Pro tip: Cook thighs longer and to a higher finished temp than you would the breasts. This makes the dark meat more tender while staying juicy.
Approximate cook time: 25-35 minutes.
Pro tip: Always rely on temperature rather than time.
Bone-in thighs: These (my fave) will take longer to cook than boneless as they are thicker and the meat around the bone will take longer to heat up to fully cook. Skin-on thighs also take a little longer than skinless thighs, but the crispy delicious skin is kind of the best part, right?
More Pro Tips
- Make extra - Leftover thighs are great the next day. Or even make enough for the week to incorporate into other dishes. Great cold on salads or chopped and incorporated into pasta or tacos.
- Prevent sticking - If the skin is sticking to the grill grates, it means that the grill wasn't hot enough.
- Preheat the grill. That initial sear will give the chicken lots of flavor and prevent sticking.
- Start with clean grill grates. Make sure you have clean grates (wipe with an oiled paper towel), drizzle some oil on the thighs before placing on the grill.
- If the thighs are sticking, keep cooking them; they should release.
- If they're still sticking and getting burnt, use a spatula to slide between the skin and the grill grate rather than tongs.
- Grill the presentation side first. That means skin-side down first. The hot grill grate will give you nice-looking grill marks.
- Avoid flare-ups - If the fire is too hot and the skin starts to drip fat, you will get flare-ups that will char the chicken, giving it unpleasant tastes. Keep a close eye out for flare-ups and be prepared to move the chicken.
- An instant-read probe thermometer is your best friend. Use it to start checking for doneness after about 25 minutes. Always rely on temperature vs time for doneness.
Gas vs Charcoal Grill
I typically use a charcoal grill, which has the benefit of being able to use different charcoals and even wood chips, which produce smoke that adds flavor. Gas grills are usually seen as more convenient, as you just turn them on and they are pretty much ready to go. For gas grills, you can still use the two-zone grill setup by only turning on half of the burners. Use whatever you like; the chicken will taste great either way. Heck, you can even use a cast-iron grill pan.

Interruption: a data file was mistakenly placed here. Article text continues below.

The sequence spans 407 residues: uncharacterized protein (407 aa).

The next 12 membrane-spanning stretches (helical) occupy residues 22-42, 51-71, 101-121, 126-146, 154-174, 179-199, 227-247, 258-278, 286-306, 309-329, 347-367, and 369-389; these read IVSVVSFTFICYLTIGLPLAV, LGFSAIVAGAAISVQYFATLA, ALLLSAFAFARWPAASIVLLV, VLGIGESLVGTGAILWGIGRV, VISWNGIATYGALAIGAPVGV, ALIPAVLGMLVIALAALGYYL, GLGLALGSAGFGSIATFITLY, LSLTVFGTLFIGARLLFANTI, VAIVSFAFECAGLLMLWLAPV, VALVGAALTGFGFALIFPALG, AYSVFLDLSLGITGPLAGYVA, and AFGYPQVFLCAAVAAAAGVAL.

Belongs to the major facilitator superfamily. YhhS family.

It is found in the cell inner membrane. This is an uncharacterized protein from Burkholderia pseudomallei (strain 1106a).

More Recipes You Will Love
- BBQ Chicken Thighs (or the whole bird)
- Baked Chicken Thighs
- Smoked Whole Chicken
- Juicy Grilled Chicken Breasts
- Beer Can Chicken
The crispy skin comes primarily from the quick, hot sear with the skin-side down at the start of grilling. It's important to have that skin be as dry as possible for an optimal sear, so dry it off with paper towels first. Adding a drizzle of neutral oil will also help get the skin crispy and not stick to the grill.
It should be about 25-35 minutes, but be sure to use a thermometer to verify the thighs are done.
It is optimal to grill the thighs with the lid closed.
- Pat the thighs dry with a paper towel and brush on a little neutral oil and season on all sides. (Chicken can be prepped, seasoned and refrigerated uncovered for 3 to 24 hours before cooking for optimal flavor.)
- Prep and preheat the grill to 450° F with a two-zone grilling setup (see note). Clean the grates with an oiled paper towel and tongs or grill brush.
- Sear the thighs skin-side down for 3-5 minutes, keeping an eye on flare-ups.
- Turn and cook for 3-5 more minutes, then transfer to the cooler side.
- Continue to cook until the internal temperature reaches 175-185° F. About 25-35 minutes total for bone-in, depending on the thickness of the chicken and temperature of the grill.
- Rest for 5 minutes before serving.
- A two-zone grilling setup has one side of the grill with high, direct heat and the other side with lower, indirect heat.
- If using a sauce like BBQ or Huli Huli, don't put any on until about 10 minutes before finished.
- Be careful of sugary marinades and sauces, as they can easily char on direct heat/flame.